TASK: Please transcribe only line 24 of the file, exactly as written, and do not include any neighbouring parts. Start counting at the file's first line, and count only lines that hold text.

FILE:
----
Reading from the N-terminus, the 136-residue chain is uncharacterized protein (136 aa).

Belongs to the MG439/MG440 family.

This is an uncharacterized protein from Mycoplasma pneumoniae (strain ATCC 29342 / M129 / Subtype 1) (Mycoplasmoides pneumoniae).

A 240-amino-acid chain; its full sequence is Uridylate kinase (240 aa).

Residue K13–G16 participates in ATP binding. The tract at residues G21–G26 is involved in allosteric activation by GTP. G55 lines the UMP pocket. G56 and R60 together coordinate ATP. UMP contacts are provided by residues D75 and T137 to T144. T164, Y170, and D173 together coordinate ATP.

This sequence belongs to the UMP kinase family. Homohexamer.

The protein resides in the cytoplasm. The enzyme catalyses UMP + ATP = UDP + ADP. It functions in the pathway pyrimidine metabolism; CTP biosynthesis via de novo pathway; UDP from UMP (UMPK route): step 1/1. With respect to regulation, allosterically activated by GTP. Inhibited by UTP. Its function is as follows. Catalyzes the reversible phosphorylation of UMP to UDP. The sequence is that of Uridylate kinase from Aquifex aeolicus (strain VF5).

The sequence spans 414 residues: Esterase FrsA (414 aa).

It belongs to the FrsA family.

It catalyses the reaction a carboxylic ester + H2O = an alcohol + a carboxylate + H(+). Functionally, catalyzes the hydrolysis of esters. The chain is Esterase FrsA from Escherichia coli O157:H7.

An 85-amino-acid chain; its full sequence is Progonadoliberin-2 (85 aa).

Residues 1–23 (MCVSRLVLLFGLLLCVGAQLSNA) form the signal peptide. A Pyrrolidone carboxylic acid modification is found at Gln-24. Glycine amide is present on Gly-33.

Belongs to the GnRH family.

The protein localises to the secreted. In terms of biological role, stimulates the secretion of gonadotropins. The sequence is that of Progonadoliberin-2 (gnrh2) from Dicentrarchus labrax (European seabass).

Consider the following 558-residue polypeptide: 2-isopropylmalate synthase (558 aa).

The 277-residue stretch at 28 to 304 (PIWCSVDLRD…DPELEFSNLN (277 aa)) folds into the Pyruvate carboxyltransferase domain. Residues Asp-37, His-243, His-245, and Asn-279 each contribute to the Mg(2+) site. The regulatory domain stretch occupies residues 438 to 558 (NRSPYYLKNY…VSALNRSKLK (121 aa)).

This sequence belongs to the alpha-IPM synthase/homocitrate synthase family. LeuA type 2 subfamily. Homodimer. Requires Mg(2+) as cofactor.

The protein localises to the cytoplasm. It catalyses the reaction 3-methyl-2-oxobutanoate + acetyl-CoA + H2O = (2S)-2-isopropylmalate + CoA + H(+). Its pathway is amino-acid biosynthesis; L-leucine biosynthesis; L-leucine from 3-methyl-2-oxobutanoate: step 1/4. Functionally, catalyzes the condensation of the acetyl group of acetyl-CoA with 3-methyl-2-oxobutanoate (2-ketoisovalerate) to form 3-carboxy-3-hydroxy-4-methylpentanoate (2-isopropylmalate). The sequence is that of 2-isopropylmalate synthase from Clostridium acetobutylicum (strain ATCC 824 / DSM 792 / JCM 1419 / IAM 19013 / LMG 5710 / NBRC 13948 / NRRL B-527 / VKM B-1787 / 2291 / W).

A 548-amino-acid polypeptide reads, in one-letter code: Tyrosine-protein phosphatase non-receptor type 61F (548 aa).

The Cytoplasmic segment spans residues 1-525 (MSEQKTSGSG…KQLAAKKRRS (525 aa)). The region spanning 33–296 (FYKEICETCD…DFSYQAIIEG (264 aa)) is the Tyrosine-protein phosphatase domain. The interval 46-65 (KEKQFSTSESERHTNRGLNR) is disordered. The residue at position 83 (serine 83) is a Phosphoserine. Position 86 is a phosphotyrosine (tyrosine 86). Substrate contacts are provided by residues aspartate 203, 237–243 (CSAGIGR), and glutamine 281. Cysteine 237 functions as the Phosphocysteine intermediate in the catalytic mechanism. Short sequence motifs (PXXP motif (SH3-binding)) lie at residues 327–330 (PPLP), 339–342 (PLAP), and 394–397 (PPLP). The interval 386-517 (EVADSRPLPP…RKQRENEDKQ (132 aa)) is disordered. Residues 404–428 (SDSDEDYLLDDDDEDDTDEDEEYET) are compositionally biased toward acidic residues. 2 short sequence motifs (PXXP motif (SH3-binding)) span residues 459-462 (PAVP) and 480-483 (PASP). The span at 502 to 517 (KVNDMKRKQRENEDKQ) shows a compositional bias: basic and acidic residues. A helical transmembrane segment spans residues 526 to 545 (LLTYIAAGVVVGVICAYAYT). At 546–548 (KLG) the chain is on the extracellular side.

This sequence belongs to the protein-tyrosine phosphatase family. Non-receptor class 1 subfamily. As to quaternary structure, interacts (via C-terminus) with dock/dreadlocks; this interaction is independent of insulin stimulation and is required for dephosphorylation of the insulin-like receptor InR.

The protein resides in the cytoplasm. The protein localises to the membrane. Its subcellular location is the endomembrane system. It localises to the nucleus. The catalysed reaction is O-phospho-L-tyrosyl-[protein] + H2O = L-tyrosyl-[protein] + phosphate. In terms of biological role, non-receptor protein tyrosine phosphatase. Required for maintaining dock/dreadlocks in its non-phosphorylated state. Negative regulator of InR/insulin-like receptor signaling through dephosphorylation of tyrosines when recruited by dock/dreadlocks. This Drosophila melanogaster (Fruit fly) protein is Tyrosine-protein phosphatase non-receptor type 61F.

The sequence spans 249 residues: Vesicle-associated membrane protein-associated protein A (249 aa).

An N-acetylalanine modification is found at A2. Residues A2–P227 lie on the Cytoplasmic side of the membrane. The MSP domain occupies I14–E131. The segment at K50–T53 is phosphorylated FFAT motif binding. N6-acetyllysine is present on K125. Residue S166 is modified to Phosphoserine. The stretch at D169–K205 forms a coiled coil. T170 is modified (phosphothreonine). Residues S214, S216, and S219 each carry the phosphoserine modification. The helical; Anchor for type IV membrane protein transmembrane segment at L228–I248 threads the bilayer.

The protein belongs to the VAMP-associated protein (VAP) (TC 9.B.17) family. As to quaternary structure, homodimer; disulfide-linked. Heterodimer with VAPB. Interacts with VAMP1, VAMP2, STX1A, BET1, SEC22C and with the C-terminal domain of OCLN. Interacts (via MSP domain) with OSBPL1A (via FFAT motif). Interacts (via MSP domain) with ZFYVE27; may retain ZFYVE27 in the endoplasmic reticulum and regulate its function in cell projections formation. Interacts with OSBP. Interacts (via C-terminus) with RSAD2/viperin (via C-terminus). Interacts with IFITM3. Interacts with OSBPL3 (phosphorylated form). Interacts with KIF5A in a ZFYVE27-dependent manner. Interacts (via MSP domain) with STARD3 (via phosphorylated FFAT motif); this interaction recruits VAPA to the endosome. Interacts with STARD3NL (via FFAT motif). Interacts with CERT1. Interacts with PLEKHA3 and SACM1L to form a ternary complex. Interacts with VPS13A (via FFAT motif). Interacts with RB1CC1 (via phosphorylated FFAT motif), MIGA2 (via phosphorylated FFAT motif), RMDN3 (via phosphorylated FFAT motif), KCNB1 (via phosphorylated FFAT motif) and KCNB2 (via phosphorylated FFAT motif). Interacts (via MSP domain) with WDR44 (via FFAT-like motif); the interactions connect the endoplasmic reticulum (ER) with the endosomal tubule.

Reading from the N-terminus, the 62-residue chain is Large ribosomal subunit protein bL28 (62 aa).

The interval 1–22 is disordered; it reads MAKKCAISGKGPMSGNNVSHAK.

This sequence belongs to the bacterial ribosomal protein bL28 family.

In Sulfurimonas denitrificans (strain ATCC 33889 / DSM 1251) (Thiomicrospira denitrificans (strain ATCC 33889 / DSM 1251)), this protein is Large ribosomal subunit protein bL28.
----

An N-acetylalanine modification is found at A2. Residues A2–P227 lie on the Cytoplasmic side of the membrane. The MSP domain occupies I14–E131. The segment at K50–T53 is phosphorylated FFAT motif binding. N6-acetyllysine is present on K125. Residue S166 is modified to Phosphoserine. The stretch at D169–K205 forms a coiled coil. T170 is modified (phosphothreonine). Residues S214, S216, and S219 each carry the phosphoserine modification. The helical; Anchor for type IV membrane protein transmembrane segment at L228–I248 threads the bilayer.